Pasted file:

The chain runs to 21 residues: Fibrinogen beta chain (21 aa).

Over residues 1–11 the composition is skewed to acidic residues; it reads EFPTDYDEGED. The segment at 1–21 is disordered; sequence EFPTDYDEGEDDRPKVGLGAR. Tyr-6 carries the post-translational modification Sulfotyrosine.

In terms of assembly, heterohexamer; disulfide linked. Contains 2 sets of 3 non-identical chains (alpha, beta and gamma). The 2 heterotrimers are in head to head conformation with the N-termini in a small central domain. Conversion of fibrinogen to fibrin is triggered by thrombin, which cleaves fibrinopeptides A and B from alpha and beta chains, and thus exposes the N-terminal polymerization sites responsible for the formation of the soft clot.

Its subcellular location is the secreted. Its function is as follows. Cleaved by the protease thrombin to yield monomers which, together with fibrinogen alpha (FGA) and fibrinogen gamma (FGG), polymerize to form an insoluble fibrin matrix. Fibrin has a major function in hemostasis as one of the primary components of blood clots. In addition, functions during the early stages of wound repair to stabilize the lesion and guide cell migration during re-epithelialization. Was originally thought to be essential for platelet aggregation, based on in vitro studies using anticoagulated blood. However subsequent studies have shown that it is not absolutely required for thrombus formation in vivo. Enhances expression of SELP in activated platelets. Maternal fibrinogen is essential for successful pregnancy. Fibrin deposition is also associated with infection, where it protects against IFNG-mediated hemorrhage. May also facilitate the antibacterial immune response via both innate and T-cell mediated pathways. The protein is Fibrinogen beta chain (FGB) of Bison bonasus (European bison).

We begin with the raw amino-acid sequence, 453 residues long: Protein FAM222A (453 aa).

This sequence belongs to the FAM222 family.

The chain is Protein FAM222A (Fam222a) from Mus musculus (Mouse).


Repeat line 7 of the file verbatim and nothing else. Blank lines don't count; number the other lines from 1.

The chain is Protein FAM222A (Fam222a) from Mus musculus (Mouse).